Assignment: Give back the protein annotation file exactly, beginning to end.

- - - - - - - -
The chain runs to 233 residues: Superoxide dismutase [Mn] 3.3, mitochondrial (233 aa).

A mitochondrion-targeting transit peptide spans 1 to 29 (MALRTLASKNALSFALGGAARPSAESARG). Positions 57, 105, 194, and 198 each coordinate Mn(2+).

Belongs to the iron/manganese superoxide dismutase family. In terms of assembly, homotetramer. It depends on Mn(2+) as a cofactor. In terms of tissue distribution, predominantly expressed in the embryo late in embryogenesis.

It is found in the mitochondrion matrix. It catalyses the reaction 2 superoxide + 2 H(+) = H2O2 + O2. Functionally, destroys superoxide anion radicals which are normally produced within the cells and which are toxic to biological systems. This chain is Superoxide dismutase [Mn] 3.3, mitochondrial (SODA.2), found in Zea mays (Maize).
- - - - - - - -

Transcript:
The chain runs to 233 residues: Superoxide dismutase [Mn] 3.3, mitochondrial (233 aa).

A mitochondrion-targeting transit peptide spans 1 to 29 (MALRTLASKNALSFALGGAARPSAESARG). Positions 57, 105, 194, and 198 each coordinate Mn(2+).

Belongs to the iron/manganese superoxide dismutase family. In terms of assembly, homotetramer. It depends on Mn(2+) as a cofactor. In terms of tissue distribution, predominantly expressed in the embryo late in embryogenesis.

It is found in the mitochondrion matrix. It catalyses the reaction 2 superoxide + 2 H(+) = H2O2 + O2. Functionally, destroys superoxide anion radicals which are normally produced within the cells and which are toxic to biological systems. This chain is Superoxide dismutase [Mn] 3.3, mitochondrial (SODA.2), found in Zea mays (Maize).